At night champion sets compete for prizes and the boards drum with a dancing free-for-all until the fiddlers beg for mercy. The Plain Dutch (the Amish, River Brethren, Dunkers, Mennonites) settled around Lancaster. Their strict doctrines impelled them to remain apart; many stay apart, outnumbered nine to one by the Gay Dutch.
Mennonite sects range from the Black Bumpers, who drive cars but blacken the chromium to prevent pridefulness, to the General Conference Group for which I write my personal statement for me, who dress "like the world" and enjoy TV and telephones. River Brethren and Dunkers baptise outdoors by immersion even if the ice must be cracked. But it is the Amish who are the "plainest of the plain". They cling to the old and plain in clothes, house furnishings, religious customs, and the German-sprinkled Pennsylvania Dutch 'dialect.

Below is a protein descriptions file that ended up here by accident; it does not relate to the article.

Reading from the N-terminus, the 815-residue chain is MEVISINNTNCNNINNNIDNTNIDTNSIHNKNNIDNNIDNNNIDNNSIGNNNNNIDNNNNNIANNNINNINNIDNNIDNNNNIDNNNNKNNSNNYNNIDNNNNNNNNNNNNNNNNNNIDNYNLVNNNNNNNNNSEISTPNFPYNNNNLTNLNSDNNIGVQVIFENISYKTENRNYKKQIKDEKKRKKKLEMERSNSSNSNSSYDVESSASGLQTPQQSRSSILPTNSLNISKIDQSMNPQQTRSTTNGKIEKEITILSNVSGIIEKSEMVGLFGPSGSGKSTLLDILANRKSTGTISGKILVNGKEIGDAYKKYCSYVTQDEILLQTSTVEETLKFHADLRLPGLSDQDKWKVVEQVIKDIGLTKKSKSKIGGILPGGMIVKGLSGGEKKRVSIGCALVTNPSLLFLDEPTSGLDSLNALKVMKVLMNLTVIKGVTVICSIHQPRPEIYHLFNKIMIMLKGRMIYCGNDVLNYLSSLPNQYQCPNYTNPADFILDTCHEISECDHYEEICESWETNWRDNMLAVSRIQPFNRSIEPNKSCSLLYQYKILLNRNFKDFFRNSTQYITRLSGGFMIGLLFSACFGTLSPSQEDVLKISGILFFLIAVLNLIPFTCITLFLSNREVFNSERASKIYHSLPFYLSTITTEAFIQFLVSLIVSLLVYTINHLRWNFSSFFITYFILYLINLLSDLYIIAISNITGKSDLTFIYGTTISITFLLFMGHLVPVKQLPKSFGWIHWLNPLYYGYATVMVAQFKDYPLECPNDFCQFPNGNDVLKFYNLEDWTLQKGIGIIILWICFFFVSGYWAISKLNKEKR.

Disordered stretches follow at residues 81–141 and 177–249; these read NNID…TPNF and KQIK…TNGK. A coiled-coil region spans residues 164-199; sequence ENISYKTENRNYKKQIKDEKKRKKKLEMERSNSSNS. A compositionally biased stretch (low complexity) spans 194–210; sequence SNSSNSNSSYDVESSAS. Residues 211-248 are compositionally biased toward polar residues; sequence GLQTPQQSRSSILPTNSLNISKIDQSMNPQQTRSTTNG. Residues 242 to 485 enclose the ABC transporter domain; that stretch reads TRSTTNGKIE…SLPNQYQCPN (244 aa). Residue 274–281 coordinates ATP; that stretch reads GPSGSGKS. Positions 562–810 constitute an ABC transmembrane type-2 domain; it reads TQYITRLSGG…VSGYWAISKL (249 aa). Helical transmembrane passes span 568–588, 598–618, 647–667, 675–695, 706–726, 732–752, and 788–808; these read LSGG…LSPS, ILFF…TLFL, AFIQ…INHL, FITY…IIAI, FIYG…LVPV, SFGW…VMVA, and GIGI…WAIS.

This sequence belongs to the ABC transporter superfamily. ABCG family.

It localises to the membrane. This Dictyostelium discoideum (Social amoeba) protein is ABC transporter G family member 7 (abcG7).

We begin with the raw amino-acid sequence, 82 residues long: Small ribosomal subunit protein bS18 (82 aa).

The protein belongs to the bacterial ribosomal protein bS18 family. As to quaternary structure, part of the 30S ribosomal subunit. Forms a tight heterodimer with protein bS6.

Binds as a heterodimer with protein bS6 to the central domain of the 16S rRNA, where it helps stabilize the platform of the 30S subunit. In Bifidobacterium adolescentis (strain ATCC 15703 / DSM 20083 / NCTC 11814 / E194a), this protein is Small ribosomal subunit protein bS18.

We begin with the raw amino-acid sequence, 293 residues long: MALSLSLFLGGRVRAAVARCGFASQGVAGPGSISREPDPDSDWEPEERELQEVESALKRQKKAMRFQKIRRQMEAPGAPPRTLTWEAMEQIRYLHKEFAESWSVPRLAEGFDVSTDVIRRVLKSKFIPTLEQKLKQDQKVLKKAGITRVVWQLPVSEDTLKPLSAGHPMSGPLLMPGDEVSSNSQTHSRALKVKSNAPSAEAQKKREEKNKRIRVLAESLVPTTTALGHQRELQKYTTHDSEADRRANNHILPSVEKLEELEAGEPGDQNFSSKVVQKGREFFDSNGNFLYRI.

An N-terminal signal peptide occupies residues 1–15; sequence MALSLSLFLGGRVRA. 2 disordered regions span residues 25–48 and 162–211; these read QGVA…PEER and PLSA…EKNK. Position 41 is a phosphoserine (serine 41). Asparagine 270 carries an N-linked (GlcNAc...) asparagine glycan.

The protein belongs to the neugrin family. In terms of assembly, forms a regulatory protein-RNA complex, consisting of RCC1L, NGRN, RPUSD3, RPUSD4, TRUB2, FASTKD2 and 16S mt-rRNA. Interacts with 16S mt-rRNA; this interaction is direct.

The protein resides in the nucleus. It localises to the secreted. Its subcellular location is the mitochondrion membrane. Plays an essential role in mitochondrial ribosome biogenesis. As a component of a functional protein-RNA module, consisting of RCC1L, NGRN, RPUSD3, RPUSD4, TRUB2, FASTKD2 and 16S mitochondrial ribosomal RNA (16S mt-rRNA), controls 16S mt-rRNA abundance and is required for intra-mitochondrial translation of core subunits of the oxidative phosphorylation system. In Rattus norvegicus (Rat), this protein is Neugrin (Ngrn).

They believe that to pose for a picture — a "graven image" violates God's will. Men smoke cigars or pipes, rarely cigarettes, and begin to grow beards on their wedding-day.